The personal holding company tax is often thought to be a remnant of days long gone but it can still come back to haunt business owners. This additional tax can be assessed against a closely held company if it receives excess investment income. However, with some careful tax planning, you may be able to avoid any dire tax consequences.
The U.S. Tax Court recently ruled in Avrahami v. Commissioner, involving a captive insurance company under Section 831(b) of the Internal Revenue Code (IRC).
A Simplified Employee Pension Individual Retirement Arrangement (SEP IRA) has traditionally been the most popular retirement plan for the self-employed and small business owner. A SEP IRA is a pure profit sharing plan that allows the employer to make up to a 25% (20% in the case of a sole proprietorship of single member LLC) profit sharing contribution to all eligible employees up to a maximum of $53,000 for 2015 and 2016. While a SEP IRA does offer high annual contribution limitations, there is another retirement plan that offers better retirement options for the self-employed or small business with no employees – the Solo 401(k) plan, also know as the individual 401(k) or self-employed 401(k) plan.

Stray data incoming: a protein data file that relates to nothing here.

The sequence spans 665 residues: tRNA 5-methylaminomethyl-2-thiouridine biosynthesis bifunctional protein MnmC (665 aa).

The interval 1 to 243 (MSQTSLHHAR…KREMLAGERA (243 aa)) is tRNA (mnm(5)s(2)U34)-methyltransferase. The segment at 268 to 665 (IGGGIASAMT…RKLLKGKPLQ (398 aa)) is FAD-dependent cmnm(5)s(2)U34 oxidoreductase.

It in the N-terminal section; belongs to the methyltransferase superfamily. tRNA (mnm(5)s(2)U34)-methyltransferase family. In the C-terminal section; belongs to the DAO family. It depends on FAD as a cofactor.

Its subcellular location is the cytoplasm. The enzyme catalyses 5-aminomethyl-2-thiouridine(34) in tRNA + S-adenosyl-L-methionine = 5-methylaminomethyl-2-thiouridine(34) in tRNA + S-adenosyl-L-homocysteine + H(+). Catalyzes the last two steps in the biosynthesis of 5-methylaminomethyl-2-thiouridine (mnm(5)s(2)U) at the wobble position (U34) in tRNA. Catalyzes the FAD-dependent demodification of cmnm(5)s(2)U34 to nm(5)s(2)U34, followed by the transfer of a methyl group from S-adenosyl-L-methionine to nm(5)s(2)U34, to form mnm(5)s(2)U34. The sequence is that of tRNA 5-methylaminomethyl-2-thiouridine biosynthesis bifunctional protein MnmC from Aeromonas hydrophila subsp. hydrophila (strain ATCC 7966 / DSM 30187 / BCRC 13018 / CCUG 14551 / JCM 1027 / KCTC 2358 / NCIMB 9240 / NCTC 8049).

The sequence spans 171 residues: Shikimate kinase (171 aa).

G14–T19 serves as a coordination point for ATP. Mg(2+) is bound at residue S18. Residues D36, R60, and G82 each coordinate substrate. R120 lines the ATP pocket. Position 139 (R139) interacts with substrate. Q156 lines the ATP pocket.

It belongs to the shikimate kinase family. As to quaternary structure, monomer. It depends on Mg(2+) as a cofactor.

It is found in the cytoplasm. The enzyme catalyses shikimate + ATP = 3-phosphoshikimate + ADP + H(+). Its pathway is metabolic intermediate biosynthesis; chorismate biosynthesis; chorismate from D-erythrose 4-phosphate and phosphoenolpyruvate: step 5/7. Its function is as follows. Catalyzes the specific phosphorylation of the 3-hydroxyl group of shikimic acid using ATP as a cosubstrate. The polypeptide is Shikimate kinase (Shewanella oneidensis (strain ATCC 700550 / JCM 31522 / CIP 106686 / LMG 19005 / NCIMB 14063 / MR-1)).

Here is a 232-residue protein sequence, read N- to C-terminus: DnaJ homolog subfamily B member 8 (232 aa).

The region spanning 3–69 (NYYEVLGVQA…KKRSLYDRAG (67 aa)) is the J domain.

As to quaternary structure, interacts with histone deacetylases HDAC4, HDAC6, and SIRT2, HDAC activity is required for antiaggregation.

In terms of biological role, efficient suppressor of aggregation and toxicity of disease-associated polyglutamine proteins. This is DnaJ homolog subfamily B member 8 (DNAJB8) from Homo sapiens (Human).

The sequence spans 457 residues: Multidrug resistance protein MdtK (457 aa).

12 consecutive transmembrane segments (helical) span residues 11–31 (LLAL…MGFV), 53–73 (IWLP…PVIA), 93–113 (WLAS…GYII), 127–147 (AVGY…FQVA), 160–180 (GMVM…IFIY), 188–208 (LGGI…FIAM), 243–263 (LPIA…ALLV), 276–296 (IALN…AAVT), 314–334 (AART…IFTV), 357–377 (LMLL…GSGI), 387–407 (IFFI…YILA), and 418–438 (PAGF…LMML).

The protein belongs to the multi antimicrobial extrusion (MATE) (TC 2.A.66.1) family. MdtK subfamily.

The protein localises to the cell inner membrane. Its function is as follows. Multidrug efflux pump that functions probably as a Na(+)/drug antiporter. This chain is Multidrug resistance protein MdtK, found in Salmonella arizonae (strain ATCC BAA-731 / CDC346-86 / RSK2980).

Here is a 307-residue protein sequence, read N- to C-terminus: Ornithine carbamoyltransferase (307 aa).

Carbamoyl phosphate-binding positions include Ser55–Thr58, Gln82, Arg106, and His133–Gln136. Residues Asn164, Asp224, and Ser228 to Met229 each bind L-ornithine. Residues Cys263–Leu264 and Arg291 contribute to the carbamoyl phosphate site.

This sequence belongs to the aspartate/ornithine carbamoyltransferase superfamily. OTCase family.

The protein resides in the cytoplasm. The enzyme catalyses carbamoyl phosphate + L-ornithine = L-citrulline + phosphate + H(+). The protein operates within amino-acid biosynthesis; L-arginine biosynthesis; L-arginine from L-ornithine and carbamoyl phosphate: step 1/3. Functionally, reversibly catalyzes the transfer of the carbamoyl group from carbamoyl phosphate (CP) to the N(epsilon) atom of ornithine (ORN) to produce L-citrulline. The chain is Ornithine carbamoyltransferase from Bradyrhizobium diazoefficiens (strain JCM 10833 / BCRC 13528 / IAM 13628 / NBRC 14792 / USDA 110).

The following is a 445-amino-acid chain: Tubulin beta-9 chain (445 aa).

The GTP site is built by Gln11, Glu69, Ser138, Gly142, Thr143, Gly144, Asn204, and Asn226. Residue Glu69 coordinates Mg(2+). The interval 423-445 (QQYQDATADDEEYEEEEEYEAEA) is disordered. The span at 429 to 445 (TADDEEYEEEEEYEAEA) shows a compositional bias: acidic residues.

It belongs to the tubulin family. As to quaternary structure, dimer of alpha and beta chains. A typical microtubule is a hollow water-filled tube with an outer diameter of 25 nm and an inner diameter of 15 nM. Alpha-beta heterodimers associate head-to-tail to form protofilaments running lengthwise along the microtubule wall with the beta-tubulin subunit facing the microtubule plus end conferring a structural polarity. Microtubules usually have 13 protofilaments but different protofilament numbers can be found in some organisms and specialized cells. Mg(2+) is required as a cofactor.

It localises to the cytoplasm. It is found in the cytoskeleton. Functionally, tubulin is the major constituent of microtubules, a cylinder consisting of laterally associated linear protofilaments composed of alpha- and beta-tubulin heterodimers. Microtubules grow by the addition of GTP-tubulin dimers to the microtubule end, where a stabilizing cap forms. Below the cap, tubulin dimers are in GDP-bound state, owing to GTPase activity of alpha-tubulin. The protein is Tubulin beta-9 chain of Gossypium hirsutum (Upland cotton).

Cash balance plans offer owner-employees in professional practices a vehicle to defer tax on income well in excess of the annual contribution limits of traditional Sec. 401(k) and profit sharing plans. This option has become increasingly valuable since the total tax burden on owners of unincorporated, flow-through business entities increased in 2013.